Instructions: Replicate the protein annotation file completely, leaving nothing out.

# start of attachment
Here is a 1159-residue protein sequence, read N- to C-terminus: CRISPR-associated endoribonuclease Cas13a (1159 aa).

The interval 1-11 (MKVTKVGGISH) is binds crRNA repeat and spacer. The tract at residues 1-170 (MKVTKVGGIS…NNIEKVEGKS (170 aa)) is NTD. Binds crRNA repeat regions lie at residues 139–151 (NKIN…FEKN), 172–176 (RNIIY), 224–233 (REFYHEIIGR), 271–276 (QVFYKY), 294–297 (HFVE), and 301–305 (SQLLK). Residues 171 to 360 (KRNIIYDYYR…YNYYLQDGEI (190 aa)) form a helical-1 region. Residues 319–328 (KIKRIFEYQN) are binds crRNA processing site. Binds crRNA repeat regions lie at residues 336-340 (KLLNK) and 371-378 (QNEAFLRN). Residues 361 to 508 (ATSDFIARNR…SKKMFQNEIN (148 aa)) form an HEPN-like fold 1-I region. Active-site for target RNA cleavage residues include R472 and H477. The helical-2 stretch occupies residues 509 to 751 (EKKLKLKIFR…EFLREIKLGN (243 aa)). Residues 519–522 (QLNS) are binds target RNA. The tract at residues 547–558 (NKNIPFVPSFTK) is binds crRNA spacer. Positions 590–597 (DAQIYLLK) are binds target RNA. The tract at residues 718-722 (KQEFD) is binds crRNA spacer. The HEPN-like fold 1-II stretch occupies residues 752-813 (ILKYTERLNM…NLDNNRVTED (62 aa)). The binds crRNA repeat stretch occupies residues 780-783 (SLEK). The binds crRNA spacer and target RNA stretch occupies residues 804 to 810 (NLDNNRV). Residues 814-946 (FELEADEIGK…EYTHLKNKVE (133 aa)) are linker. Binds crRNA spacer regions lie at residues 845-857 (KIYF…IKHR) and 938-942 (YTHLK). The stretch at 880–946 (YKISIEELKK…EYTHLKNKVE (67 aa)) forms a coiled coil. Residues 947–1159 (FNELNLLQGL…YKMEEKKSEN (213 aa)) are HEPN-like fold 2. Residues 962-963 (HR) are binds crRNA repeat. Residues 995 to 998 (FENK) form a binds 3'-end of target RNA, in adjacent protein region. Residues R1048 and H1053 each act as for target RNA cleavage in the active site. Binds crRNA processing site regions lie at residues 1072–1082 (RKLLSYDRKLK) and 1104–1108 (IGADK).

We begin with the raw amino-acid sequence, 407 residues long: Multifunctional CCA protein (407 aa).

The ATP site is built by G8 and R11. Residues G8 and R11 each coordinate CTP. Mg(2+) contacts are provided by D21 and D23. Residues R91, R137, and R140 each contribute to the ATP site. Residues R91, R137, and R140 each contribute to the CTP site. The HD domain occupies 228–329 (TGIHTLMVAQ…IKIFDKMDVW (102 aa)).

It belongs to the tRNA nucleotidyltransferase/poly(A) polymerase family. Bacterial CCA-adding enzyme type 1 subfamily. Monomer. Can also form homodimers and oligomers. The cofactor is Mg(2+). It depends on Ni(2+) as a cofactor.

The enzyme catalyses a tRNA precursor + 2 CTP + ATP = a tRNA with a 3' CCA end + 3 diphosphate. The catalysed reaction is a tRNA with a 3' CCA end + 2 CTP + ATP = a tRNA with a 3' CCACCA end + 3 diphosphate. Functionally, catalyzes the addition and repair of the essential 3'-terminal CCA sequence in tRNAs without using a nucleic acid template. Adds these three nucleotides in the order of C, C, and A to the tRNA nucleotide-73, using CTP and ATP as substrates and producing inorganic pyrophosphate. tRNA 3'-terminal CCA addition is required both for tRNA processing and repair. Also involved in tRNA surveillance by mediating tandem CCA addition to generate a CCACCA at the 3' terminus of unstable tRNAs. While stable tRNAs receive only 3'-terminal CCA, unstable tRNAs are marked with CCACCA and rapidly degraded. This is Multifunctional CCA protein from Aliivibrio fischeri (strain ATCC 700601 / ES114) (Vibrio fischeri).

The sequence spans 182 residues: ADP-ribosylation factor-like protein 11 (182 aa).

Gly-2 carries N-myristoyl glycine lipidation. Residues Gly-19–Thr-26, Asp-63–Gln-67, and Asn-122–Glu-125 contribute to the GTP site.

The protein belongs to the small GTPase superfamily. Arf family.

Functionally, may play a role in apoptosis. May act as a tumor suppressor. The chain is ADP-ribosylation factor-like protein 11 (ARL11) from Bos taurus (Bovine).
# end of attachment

Here is a 1159-residue protein sequence, read N- to C-terminus: CRISPR-associated endoribonuclease Cas13a (1159 aa).

The interval 1-11 (MKVTKVGGISH) is binds crRNA repeat and spacer. The tract at residues 1-170 (MKVTKVGGIS…NNIEKVEGKS (170 aa)) is NTD. Binds crRNA repeat regions lie at residues 139–151 (NKIN…FEKN), 172–176 (RNIIY), 224–233 (REFYHEIIGR), 271–276 (QVFYKY), 294–297 (HFVE), and 301–305 (SQLLK). Residues 171 to 360 (KRNIIYDYYR…YNYYLQDGEI (190 aa)) form a helical-1 region. Residues 319–328 (KIKRIFEYQN) are binds crRNA processing site. Binds crRNA repeat regions lie at residues 336-340 (KLLNK) and 371-378 (QNEAFLRN). Residues 361 to 508 (ATSDFIARNR…SKKMFQNEIN (148 aa)) form an HEPN-like fold 1-I region. Active-site for target RNA cleavage residues include R472 and H477. The helical-2 stretch occupies residues 509 to 751 (EKKLKLKIFR…EFLREIKLGN (243 aa)). Residues 519–522 (QLNS) are binds target RNA. The tract at residues 547–558 (NKNIPFVPSFTK) is binds crRNA spacer. Positions 590–597 (DAQIYLLK) are binds target RNA. The tract at residues 718-722 (KQEFD) is binds crRNA spacer. The HEPN-like fold 1-II stretch occupies residues 752-813 (ILKYTERLNM…NLDNNRVTED (62 aa)). The binds crRNA repeat stretch occupies residues 780-783 (SLEK). The binds crRNA spacer and target RNA stretch occupies residues 804 to 810 (NLDNNRV). Residues 814-946 (FELEADEIGK…EYTHLKNKVE (133 aa)) are linker. Binds crRNA spacer regions lie at residues 845-857 (KIYF…IKHR) and 938-942 (YTHLK). The stretch at 880–946 (YKISIEELKK…EYTHLKNKVE (67 aa)) forms a coiled coil. Residues 947–1159 (FNELNLLQGL…YKMEEKKSEN (213 aa)) are HEPN-like fold 2. Residues 962-963 (HR) are binds crRNA repeat. Residues 995 to 998 (FENK) form a binds 3'-end of target RNA, in adjacent protein region. Residues R1048 and H1053 each act as for target RNA cleavage in the active site. Binds crRNA processing site regions lie at residues 1072–1082 (RKLLSYDRKLK) and 1104–1108 (IGADK).

We begin with the raw amino-acid sequence, 407 residues long: Multifunctional CCA protein (407 aa).

The ATP site is built by G8 and R11. Residues G8 and R11 each coordinate CTP. Mg(2+) contacts are provided by D21 and D23. Residues R91, R137, and R140 each contribute to the ATP site. Residues R91, R137, and R140 each contribute to the CTP site. The HD domain occupies 228–329 (TGIHTLMVAQ…IKIFDKMDVW (102 aa)).

It belongs to the tRNA nucleotidyltransferase/poly(A) polymerase family. Bacterial CCA-adding enzyme type 1 subfamily. Monomer. Can also form homodimers and oligomers. The cofactor is Mg(2+). It depends on Ni(2+) as a cofactor.

The enzyme catalyses a tRNA precursor + 2 CTP + ATP = a tRNA with a 3' CCA end + 3 diphosphate. The catalysed reaction is a tRNA with a 3' CCA end + 2 CTP + ATP = a tRNA with a 3' CCACCA end + 3 diphosphate. Functionally, catalyzes the addition and repair of the essential 3'-terminal CCA sequence in tRNAs without using a nucleic acid template. Adds these three nucleotides in the order of C, C, and A to the tRNA nucleotide-73, using CTP and ATP as substrates and producing inorganic pyrophosphate. tRNA 3'-terminal CCA addition is required both for tRNA processing and repair. Also involved in tRNA surveillance by mediating tandem CCA addition to generate a CCACCA at the 3' terminus of unstable tRNAs. While stable tRNAs receive only 3'-terminal CCA, unstable tRNAs are marked with CCACCA and rapidly degraded. This is Multifunctional CCA protein from Aliivibrio fischeri (strain ATCC 700601 / ES114) (Vibrio fischeri).

The sequence spans 182 residues: ADP-ribosylation factor-like protein 11 (182 aa).

Gly-2 carries N-myristoyl glycine lipidation. Residues Gly-19–Thr-26, Asp-63–Gln-67, and Asn-122–Glu-125 contribute to the GTP site.

The protein belongs to the small GTPase superfamily. Arf family.

Functionally, may play a role in apoptosis. May act as a tumor suppressor. The chain is ADP-ribosylation factor-like protein 11 (ARL11) from Bos taurus (Bovine).